Nahro al Kasnazan, known for his push for military attacks on Iran, stayed for 26 nights at US President Trump's DC hotel, the longest recorded in a "VIP arrivals" list obtained by the Washington Post.
A wealthy Iraqi businessman who advocated for Washington to take a hardline step toward the Iranian government "spent 26 nights" at US President Donald Trump's DC hotel, according to a report published on Thursday.
Nahro al Kasnazan's stay at the Trump International Hotel was the longest recorded in a "VIP arrivals" list obtained by the Washington Post, and is estimated to have cost tens of thousands of dollars.
The list cited by The Post includes more than 1,200 visitors.
The hotel is a magnet for foreign dignitaries, Republican cadres and well-established members of the global business elite.
Kasnazan is well-known for his efforts to push for military attacks on the Iranian government.
The hotel said it donated the profits from his stay, the sum of which it did not disclose, to the Treasury Department under a voluntary policy intended to fend off criticism that the president is in violation of the Constitution's emoluments clause, which bars presidents from receiving payments from foreign governments.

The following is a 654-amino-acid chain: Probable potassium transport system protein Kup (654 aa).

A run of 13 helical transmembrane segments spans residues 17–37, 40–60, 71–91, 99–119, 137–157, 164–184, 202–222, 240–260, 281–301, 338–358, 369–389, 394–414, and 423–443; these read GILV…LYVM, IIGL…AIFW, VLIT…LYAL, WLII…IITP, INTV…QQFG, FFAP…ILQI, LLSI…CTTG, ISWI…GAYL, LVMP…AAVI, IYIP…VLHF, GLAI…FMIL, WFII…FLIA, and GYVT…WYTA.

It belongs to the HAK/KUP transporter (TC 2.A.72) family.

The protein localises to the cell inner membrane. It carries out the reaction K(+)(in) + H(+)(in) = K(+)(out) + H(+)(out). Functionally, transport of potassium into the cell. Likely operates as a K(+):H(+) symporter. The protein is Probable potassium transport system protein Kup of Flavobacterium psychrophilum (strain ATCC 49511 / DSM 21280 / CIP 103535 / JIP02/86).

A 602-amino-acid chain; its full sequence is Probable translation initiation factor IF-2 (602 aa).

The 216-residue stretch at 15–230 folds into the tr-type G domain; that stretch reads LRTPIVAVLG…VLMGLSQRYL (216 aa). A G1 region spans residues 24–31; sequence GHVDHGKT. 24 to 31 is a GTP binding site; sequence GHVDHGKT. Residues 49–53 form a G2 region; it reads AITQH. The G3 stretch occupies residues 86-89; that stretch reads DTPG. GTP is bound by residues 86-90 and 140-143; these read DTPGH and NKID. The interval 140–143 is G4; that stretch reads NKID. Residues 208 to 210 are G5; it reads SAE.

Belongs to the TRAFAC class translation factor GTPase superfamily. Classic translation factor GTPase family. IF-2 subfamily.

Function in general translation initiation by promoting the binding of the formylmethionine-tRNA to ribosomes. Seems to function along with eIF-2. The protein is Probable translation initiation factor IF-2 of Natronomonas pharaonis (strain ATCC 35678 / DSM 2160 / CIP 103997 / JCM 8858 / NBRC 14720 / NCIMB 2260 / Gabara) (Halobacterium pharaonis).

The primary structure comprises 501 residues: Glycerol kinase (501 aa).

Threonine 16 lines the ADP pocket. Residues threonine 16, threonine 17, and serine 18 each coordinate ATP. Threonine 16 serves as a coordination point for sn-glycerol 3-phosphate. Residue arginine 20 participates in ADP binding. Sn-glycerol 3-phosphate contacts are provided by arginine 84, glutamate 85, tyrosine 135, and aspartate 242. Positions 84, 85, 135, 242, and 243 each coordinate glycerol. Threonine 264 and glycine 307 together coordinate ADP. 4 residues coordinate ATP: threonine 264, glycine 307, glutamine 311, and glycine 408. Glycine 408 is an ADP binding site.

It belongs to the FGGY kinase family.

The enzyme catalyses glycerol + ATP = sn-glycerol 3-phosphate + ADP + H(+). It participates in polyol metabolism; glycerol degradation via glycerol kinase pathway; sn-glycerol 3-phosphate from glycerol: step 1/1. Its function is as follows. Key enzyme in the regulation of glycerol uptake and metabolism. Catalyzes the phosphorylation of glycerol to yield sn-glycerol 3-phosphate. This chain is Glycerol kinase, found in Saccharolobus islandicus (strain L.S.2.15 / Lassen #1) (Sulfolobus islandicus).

But it is unclear why the profits from Kasnazan's stay were donated. He is not a sitting government official and his spokesperson told The Post he personally footed the bill.
'Looking for opportunities'
Kasnazan, who hails from an influential Sufi family and considers himself a potential next president of Iraq, makes no qualms about his political and economic agendas, saying, "We are looking for opportunities" with the Trump administration.
He recently registered an unspecified number of companies in the US with portfolios ranging from private security to oil field construction, according to the newspaper.
Kasnazan told The Post that while he is not in favour of an all-out US invasion, he does want "surgical US military strikes" against Iranian military targets.
"You ask why would we want war, but in fact, we are not in peace — the violence against Sunnis in Iraq has never stopped," Kasnazan said. "Any retreat from Bolton's policy on Iran will lead to a breaking down of America's reputation in front of the world."
He was referring to National Security Advisor John Bolton, who like Kasnazan, advocates for a hawkish policy on Iran.
His spokesman told the newspaper, Kasnazan soon plans to return to Washington.